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June 2017 Current Events: World News

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The world is a very busy place, and it's hard to stay on top of everything. Infoplease has got you covered. Here are the 15 world news events you need to know for June 2017:

  1. Trump Administration Withdraws from Paris Climate Agreement
  2. New Members Elected to United Nations Security Council
  3. Coalition of Middle Eastern Nations Cut Ties with Qatar
  4. Brazilian President Temer Faces Removal from Office
  5. Labour Party Makes Massive Gains in UK Elections
  6. Japanese Emperor Akihito Allowed to Abdicate
  7. Hundreds Arrested at Anti-Corruption Protests in Russia
  8. More Soldiers Defect from North Korea to the South
  9. Abu Bakr al-Baghdadi, Leader of ISIL, Claimed Dead
  10. Macron’s En Marche! Party Wins in a Landslide
  11. Displaced Population Exceeds 65 Million Globally
  12. King of Saudi Arabia Proclaims New Heir
  13. Israel and Syria Resume Hostilities Over Golan Heights
  14. Disarmament Complete as Colombian Conflict Draws to a Close
  15. Same-Sex Marriage Made Legal in Germany

Trump Administration Withdraws from Paris Climate Agreement

President Trump Speaks About the Climate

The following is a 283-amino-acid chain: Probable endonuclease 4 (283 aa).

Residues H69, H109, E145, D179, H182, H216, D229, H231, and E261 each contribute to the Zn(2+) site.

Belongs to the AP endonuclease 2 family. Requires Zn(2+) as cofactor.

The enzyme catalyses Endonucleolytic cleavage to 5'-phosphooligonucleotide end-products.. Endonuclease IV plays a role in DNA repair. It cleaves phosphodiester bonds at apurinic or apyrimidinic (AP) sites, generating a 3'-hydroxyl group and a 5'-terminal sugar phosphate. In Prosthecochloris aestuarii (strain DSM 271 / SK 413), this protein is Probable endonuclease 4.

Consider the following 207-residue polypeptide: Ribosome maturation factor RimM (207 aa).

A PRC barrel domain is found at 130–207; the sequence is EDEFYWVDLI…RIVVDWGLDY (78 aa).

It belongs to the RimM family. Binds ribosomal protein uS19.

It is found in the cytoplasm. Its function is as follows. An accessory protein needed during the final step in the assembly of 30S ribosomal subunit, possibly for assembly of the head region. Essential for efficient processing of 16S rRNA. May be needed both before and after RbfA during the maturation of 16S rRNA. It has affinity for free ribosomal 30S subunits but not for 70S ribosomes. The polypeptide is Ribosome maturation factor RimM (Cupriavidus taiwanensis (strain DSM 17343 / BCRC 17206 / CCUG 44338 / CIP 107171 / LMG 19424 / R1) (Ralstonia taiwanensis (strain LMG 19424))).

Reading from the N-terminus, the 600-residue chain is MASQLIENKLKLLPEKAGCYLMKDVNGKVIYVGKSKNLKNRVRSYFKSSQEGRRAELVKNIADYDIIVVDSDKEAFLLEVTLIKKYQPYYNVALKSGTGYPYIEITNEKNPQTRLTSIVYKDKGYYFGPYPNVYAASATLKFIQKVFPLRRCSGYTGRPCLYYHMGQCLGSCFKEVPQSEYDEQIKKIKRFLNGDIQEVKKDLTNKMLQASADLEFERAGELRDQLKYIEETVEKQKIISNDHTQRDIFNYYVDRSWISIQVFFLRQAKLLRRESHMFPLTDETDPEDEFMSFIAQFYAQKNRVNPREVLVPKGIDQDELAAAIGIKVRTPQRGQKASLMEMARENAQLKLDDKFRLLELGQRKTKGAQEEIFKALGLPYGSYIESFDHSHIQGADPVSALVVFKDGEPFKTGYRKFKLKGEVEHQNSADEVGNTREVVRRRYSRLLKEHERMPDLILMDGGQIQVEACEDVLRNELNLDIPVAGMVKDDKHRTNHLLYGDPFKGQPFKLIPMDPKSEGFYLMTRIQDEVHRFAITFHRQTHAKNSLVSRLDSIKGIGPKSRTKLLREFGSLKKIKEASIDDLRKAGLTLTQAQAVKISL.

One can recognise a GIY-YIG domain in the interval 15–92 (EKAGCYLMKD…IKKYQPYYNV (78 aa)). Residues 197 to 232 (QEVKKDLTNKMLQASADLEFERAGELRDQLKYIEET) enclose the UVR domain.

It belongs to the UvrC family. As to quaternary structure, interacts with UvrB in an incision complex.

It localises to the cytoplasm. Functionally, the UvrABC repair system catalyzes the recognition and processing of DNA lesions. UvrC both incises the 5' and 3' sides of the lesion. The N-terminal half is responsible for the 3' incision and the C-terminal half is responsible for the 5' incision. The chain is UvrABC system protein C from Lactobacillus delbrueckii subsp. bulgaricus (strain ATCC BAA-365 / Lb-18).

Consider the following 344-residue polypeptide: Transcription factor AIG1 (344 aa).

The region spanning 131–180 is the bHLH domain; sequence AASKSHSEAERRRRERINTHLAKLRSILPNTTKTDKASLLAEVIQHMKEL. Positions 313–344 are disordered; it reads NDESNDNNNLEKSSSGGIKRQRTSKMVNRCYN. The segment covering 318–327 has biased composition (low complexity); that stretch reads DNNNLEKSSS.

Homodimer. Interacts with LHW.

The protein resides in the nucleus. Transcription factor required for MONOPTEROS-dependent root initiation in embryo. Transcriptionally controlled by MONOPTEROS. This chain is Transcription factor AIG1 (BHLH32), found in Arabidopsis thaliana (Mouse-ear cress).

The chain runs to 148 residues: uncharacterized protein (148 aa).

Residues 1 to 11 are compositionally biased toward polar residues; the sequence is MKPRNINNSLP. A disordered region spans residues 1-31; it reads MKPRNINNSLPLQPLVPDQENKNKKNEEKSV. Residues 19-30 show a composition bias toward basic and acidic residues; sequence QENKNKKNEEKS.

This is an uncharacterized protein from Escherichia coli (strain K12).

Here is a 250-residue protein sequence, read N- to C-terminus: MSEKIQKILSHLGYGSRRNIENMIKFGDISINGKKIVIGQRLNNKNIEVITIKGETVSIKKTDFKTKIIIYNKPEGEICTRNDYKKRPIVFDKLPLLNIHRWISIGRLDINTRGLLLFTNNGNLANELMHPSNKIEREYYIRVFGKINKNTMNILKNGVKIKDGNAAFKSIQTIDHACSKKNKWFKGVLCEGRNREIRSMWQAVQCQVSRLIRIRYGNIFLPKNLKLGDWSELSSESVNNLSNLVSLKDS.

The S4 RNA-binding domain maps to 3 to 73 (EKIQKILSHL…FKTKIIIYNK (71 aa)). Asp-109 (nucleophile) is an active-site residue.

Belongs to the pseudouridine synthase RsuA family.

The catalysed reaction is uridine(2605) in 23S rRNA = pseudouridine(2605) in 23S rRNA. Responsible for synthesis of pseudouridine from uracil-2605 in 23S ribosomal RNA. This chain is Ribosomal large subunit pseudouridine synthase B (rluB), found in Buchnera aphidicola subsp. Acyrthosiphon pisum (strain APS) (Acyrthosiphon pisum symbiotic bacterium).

On Jun. 1, U.S. President Donald Trump gives a speech announcing the United States’ withdrawal from the Paris Climate Accord. Trump cites concerns about the economic burden on the U.S. as compared to that on other nations. No other nations renege on the accord, and many of the independent States and U.S. cities declare that they will follow the Paris guidelines. (The Guardian)

Photo Source: AP Photo/Andrew Harnik

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New Members Elected to United Nations Security Council

The Security Council is the Legally Enforceable Arm of the U.N.

On Jun. 2, the United Nations elects nations to serve terms alongside the permanent members of the Security Council. The permanent members (who can veto) are France, the U.K., the U.S., China, and Russia. The remaining seats are voted on within geographical bounds to maintain diverse opinions, as the Security Council is the sole branch of the U.N. that can make legally binding resolutions. Equatorial Guinea, Ivory Coast, Kuwait, Peru and Poland are elected, though some human rights groups question Equatorial Guinea’s qualification due to human rights abuses. (Reuters)